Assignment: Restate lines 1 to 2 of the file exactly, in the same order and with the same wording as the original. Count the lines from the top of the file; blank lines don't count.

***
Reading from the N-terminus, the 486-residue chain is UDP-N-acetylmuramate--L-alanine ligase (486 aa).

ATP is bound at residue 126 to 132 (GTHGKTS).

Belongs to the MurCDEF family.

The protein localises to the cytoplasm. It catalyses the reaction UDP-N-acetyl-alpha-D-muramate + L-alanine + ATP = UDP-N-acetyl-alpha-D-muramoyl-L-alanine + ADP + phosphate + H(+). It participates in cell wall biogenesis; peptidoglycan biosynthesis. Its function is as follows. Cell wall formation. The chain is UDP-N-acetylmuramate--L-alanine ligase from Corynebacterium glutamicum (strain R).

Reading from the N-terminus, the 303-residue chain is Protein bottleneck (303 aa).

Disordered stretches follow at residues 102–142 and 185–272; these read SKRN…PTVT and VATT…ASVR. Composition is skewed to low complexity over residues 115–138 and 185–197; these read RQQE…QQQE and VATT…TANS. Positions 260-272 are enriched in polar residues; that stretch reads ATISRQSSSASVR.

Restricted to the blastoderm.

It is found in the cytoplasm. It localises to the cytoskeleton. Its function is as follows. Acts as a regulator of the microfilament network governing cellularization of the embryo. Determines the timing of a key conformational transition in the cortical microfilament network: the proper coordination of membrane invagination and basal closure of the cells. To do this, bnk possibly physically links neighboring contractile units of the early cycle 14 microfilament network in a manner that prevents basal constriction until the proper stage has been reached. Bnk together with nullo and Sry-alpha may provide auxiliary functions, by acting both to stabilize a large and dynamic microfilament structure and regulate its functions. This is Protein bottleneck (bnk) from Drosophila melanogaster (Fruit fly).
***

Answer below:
Reading from the N-terminus, the 486-residue chain is UDP-N-acetylmuramate--L-alanine ligase (486 aa).

ATP is bound at residue 126 to 132 (GTHGKTS).